The Los Angeles Kings are still on death row.
Avoiding a sweep at the hands of their state rival San Jose Sharks on Thursday night, the Kings managed a stay of execution. But the way the Sharks have controlled the first-round NHL playoff series to that point, you have to wonder whether it’s really possible for the Kings to be pardoned.
One more loss and they’re done. They can’t afford any mistakes.
For at least one night, however, they showed for the first time they were capable of containing the bloodthirsty Sharks.
Kings head coach Darryl Sutter was desperate following two blowout losses and an overtime defeat, so he made a major move in shuffling the lines and moving captain Dustin Brown to the top of the order with Anze Kopitar and Marian Gaborik. That dropped Justin Williams to the third line, and the result was a strong offensive performance.
A 6-3 victory at the Staples Center offers hope, however dim, to the Kings.
Most teams that fall behind 3-0 do it because the other team is a lot better. That's not the case in LA-SJ. Kings could win 4 in a row.— Jason Brough (@JasonPHT) April 25, 2014
In their favor is the fact they chased Sharks goaltender Antti Niemi from the game in the third period, finally exposing him as a potential weak spot after the former Stanley Cup winner solidified the Sharks net following some late-season struggles that had some questioning whether or not he’d even start in the playoffs.
Coming into the series, a big question was how the Sharks would deal with the big, physical Kings. But after three games, it was the opposite—the Kings were seeking means of answering the punishing play of role players like Raffi Torres, Mike Brown, Andrew Desjardins and top-line winger Brent Burns.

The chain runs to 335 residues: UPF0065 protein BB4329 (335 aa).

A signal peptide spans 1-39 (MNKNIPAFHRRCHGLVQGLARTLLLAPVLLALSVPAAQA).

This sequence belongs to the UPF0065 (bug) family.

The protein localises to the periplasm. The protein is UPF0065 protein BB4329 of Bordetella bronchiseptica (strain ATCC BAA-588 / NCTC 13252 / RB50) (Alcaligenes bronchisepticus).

The answer, apparently, was the Sutter Shuffle.
"Hopefully it gives (us) a little size and power," Sutter told NHL.com correspondent Curtis Zupke earlier in the day. "That line, I think, when we play against (Sharks center Joe) Thornton, we've had trouble with his size. Burns and Thornton.”
Dustin Brown has a history with Kopitar as a linemate but was taken off the line by Sutter early this season.
The reunion worked. But it paid off for Williams, too, who netted his first two goals of the series while enjoying matchups against some of the Sharks’ less talented players.
Brown, though, started the Kings off on the right skate by throwing his body around and throwing the puck at the net to get the scoring going when Gaborik chipped in the rebound early in the first period.
The captain also contributed an impressive game-high 10 hits. With room to skate, Gaborik netted a second goal to make it 5-2 in the third period.
Defensively, Brown made arguably the save of the game with his stick when Joe Pavelski tried to nail the empty net in the second period with Jonathan Quick wandering. He put an exclamation point on the shift by slamming Thornton against the boards with a check and was rewarded with an empty-netter to seal the victory.
Appropriate on this night that Dustin Brown closes the show.— Dennis Bernstein (@DennisTFP) April 25, 2014
The encore was fairly fitting as well, with the Sharks looking to start some rough stuff in the dying seconds. The Kings were willing to oblige, and the stage is set for another exciting contest in San Jose. The nastiness may have fed the Kings’ appetite for the rarely seen 3-0 series comeback.
Mike Richards—who was part of one of only three in history when his Philadelphia Flyers ousted the Boston Bruins in seven games in the Eastern Conference semifinal in 2010—knows they’re still on borrowed time, but is hopeful the Kings will continue to improve.
“They’re probably a confident team, too. We’re starting to get a little bit back,” Richards told CBC’s Scott Oake in the postgame show. “There’s no way to go but up. We didn’t play very well as a team and individually. Just keep at it, it’s gonna get better because it can’t get any worse.”
“At the end of the day,” Dustin Brown told the NHL Network in a postgame scrum, “we’ve still got to clean it up.”